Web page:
Global industrialization is the result of an integrated system of production and trade. Open international trade has encouraged nations to specialize in different branches of manufacturing and even in different stages of production within a specific industry. This process, fueled by the explosion of new products and new technologies since World War II, has led to the emergence of a global manufacturing system in which production capacity is dispersed to an unprecedented number of developing as well as industrialized countries (Harris, 1987; Gereffi, 1989b). The revolution in transportation and communications technology has permitted manufacturers and retailers alike to establish international production and trade networks that cover vast geographical distances. While considerable attention has been given to the involvement of industrial capital in international contracting, the key role played by commercial capital (i.e., large retailers and brand-named companies that buy but don't make the goods they sell) in the expansion of manufactured exports from developing countries has been relatively ignored.
This chapter will show how these ‘big buyers’ have shaped the production networks established in the world's most dynamic exporting countries, especially the newly industrialized countries (NICs) of East Asia. The argument proceeds in several stages. First, a distinction is made between producer-driven and buyer-driven commodity chains, which represent alternative modes of organizing international industries. These commodity chains, though primarily controlled by private economic agents, are also influenced by state policies in both the producing (exporting) and consuming (importing) countries.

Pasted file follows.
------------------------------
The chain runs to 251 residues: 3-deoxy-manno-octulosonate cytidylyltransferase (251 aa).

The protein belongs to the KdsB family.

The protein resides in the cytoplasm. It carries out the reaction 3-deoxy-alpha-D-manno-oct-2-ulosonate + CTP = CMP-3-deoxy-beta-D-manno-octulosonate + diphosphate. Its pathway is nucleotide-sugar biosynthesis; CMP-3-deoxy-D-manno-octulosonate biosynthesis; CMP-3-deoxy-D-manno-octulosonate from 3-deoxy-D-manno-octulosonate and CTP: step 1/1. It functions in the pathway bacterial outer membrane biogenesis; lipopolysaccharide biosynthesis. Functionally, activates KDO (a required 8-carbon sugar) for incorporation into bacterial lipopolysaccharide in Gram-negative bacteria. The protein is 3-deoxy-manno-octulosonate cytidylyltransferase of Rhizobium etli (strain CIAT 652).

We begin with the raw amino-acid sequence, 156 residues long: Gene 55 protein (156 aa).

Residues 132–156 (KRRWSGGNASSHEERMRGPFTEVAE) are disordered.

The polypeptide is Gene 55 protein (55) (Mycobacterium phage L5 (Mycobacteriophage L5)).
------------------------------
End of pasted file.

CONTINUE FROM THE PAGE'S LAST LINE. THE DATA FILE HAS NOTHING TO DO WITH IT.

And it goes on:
Second, the main organizational features of buyer-driven commodity chains are identified, using the apparel industry as a case study. The apparel commodity chain contains two very different segments. The companies that make and sell standardized clothing have production patterns and sourcing strategies that contrast with firms in the fashion segment of the industry, which has been the most actively committed to global sourcing. Recent changes within the retail sector of the United States are analyzed in this chapter to identify the emergence of new types of big buyers and to show why they have distinct strategies of global sourcing.
Third, the locational patterns of global sourcing in apparel are charted, with an emphasis on the production frontiers favored by different kinds of US buyers. Several of the primary mechanisms used by big buyers to source products from overseas are outlined in order to demonstrate how transnational production systems are sustained and altered by American retailers and branded apparel companies.